You only have to remember that the factor between grid and cup (in size terms) always remain constant.
Yes, this makes a lot of sense, and I can see what you're saying, so thank you. I'm just trying to figure out how to use it to help aim, and I'll admit that I'm not the best at math, so let me go over how I'm seeing what you're saying...
The different size grids (207, or 163) also = a different size hole, but no matter what size (or camera angle) we get, the constant is that there are always 7 cups. Correct?
One question... for aiming simplicity, wouldn't it be easier to use 6 since technically there are 6 full cups from one end of the grid to the other. Before your head explodes, let me explain... You say 7, but then you subtract a full cup (17.5 - 17.5) to make your math work, since the two cups on the edge of the grid in your example are split in half. Why not, from an aiming standpoint, just count from the center of the cup to the grid line and make it six and remove the step of having to subtract the two halves that go over the grid lines?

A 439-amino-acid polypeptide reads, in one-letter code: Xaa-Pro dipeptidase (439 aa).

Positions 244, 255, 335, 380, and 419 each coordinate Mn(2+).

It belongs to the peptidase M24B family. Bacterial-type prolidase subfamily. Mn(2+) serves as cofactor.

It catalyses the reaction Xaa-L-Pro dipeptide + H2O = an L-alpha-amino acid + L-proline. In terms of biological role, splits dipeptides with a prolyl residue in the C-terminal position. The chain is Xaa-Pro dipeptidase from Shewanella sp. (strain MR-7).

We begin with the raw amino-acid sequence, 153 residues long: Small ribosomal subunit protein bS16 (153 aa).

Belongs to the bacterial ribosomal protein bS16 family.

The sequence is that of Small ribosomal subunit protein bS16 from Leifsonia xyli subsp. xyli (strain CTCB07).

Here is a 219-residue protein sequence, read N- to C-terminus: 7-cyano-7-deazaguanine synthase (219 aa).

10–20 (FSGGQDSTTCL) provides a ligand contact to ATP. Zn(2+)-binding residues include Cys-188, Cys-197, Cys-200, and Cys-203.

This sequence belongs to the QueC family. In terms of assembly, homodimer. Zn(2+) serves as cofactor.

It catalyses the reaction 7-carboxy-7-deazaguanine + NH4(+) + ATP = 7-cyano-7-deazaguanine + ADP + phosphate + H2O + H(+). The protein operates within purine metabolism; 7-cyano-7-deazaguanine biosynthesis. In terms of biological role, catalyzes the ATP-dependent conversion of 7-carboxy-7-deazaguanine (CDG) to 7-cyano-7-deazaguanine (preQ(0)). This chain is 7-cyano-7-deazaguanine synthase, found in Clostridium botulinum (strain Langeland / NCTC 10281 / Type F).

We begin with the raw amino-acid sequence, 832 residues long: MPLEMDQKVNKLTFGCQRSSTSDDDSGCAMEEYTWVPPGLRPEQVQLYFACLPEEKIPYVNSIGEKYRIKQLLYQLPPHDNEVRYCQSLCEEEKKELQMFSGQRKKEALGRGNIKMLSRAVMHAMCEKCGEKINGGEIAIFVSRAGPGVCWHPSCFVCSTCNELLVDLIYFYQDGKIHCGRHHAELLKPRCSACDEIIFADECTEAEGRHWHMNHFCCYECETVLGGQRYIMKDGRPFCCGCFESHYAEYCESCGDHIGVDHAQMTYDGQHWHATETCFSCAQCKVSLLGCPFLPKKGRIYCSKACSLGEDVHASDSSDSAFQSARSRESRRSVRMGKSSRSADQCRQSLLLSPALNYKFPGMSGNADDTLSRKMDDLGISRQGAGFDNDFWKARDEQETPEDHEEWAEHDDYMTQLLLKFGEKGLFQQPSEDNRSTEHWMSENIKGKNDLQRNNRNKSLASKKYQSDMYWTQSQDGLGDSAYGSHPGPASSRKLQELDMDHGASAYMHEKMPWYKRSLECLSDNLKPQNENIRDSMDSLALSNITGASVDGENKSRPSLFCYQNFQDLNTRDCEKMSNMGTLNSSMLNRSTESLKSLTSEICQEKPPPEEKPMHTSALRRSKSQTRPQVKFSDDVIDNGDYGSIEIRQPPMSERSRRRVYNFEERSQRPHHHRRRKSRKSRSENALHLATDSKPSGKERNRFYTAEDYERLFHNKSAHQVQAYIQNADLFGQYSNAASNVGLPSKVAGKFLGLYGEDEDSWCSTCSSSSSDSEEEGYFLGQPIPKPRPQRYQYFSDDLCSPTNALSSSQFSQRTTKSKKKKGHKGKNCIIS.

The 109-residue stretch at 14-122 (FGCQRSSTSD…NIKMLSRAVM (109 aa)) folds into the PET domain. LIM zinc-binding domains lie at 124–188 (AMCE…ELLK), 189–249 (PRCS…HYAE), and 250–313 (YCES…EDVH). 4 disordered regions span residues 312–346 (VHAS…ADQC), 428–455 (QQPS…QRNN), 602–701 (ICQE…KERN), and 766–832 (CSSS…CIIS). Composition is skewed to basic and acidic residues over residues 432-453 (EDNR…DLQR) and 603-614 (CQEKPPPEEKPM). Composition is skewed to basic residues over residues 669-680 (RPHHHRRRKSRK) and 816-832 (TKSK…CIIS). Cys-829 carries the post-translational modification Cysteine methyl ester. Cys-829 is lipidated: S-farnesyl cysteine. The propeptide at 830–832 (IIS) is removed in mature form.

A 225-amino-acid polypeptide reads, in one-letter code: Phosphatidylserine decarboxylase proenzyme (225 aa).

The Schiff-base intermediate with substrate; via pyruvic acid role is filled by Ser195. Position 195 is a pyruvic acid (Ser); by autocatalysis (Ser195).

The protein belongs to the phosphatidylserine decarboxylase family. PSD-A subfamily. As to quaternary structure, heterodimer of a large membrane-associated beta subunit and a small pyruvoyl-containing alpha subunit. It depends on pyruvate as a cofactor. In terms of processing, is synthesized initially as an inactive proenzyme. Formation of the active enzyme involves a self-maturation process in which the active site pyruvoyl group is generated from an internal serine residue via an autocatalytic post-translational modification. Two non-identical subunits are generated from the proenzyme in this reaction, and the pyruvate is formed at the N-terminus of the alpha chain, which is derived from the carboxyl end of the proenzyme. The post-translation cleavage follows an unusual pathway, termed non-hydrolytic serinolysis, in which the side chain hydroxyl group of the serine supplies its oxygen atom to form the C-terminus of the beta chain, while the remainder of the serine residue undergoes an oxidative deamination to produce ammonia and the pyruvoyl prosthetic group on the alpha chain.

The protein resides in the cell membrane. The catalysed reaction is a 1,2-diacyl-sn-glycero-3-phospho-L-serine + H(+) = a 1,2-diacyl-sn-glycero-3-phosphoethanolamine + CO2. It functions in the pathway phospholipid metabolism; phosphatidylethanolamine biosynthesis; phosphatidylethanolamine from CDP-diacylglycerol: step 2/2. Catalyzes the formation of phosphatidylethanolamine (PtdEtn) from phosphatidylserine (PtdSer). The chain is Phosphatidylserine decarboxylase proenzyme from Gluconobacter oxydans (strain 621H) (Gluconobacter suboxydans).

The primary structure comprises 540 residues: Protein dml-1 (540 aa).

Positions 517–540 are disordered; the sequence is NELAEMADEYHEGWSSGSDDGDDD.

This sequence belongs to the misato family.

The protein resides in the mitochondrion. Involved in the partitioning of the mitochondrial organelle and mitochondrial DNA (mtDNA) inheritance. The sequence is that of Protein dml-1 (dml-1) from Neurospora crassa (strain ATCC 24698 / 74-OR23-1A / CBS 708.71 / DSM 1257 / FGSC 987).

Hole = 35 pixels. Grid = 207 pixels. 35 * 6 = 210 pixels. Six cups. I don't see the reason for counting it as seven holes when you subtract one of them at the end.
But whatever... I'm more interested in what you said about aiming by using half circles not being accurate. How do you aim? If we remove all formulas that get us to our aim point and assume our final aim number is correct, it seems like anything other than counting the exact pixels isn't going to be accurate.
I'm not expecting to find a perfect technique and never two putt again. There are always mistakes, maybe a wrong dot count, etc, but I'd like to find a solid way to aim so that if the putts don't go in, it would be my mistake and not the wrong math or aiming method.
Any pointers, or is this a lost cause?
Right now, I primarily use JC sneed, but I have a couple different techniques that I use at the same time, mostly to confirm what I think a putt is going to do.